People will still be allowed to have medical aid, but it will only be for services that are not covered by the fund – complimentary cover. We don’t know which services will be covered by NHI yet, and which will be excluded, but we do know that patients who require additional care – not funded by the NHI – will be referred to specialists.
Patients will be required to see NHI GPs for an assessment first, however, and will not be permitted to go directly to any specialist, no matter the ailment.
Anybody who does not qualify for NHI, such as illegal immigrants, will have to have medical aid to receive any health care.
The overall sentiment among healthcare professionals toward the NHI has been overwhelmingly negative. According to a report published by Solidarity, there are very real concerns that the introduction of the NHI will lead to the mass exodus of qualified doctors from the country.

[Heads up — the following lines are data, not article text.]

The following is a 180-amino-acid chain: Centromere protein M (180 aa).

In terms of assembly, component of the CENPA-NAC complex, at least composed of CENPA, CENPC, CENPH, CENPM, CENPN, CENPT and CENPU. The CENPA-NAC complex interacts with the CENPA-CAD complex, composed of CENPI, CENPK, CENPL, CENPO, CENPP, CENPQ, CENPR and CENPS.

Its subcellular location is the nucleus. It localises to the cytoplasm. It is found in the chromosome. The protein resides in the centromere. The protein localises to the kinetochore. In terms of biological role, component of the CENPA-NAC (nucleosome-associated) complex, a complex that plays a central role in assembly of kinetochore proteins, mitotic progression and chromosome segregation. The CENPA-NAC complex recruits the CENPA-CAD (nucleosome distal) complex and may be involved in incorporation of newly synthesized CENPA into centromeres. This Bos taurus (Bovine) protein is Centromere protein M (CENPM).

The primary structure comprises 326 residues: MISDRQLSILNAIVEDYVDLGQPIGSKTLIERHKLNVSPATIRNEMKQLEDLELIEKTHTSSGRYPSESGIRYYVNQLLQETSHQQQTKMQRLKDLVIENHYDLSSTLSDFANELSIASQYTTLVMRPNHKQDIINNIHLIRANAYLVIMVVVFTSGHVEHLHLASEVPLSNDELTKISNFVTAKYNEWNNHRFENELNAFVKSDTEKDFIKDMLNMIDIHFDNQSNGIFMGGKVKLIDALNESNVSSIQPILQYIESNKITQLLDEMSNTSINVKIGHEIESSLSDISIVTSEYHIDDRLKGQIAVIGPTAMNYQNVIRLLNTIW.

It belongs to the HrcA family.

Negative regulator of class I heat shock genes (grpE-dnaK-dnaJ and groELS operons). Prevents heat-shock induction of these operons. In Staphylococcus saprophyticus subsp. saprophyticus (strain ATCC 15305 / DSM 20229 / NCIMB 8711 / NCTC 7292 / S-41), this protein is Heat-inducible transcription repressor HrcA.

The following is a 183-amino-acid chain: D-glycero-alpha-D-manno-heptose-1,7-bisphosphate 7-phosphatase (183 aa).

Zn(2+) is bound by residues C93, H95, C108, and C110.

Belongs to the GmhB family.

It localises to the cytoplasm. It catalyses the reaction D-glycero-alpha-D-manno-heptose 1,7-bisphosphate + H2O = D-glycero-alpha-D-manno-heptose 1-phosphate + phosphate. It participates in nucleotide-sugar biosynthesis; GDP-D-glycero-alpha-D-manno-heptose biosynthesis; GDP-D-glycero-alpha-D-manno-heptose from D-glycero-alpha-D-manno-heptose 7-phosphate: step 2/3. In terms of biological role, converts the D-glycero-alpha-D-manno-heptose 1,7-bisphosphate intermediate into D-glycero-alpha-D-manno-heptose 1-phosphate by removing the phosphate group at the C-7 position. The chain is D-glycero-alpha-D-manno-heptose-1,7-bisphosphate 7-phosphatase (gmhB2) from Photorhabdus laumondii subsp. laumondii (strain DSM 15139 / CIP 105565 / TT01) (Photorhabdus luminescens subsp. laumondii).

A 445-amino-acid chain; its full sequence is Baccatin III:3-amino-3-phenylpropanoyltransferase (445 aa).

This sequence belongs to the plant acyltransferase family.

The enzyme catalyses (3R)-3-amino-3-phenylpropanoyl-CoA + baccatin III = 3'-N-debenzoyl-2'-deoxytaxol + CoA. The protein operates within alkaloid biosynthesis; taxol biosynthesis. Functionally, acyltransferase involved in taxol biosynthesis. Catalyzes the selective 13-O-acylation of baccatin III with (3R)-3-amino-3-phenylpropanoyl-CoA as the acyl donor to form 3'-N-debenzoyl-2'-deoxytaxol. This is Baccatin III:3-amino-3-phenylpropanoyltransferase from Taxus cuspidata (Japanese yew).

These highly-experienced private doctors will no longer be able to charge their own fees for their services, and will no longer be able to earn an appropriate livelihood. They will seek opportunities abroad, and deepen our already-critical shortage of medical professionals.
There are also concerns that, due to the lack of information around the scheme, and the lack of confidence in the government, that the NHI will completely destabilize healthcare in the country. Private hospitals will become public hospitals, public hospitals will fall apart the way they always have, and your medical aid will be worth almost nothing at all. You will not be permitted to seek alternative healthcare, even if you’re fortunate enough to afford it.
Medical aid will gradually be phased out, until it ceases to exist.
These are legitimate concerns.
There is no actual starting date for the NHI. The system will be implemented in phases, the first of which is set to begin in September 2019. By the end of 2026, it is expected that every South African will be registered and making use of the NHI, with medical aid playing a very silent second fiddle.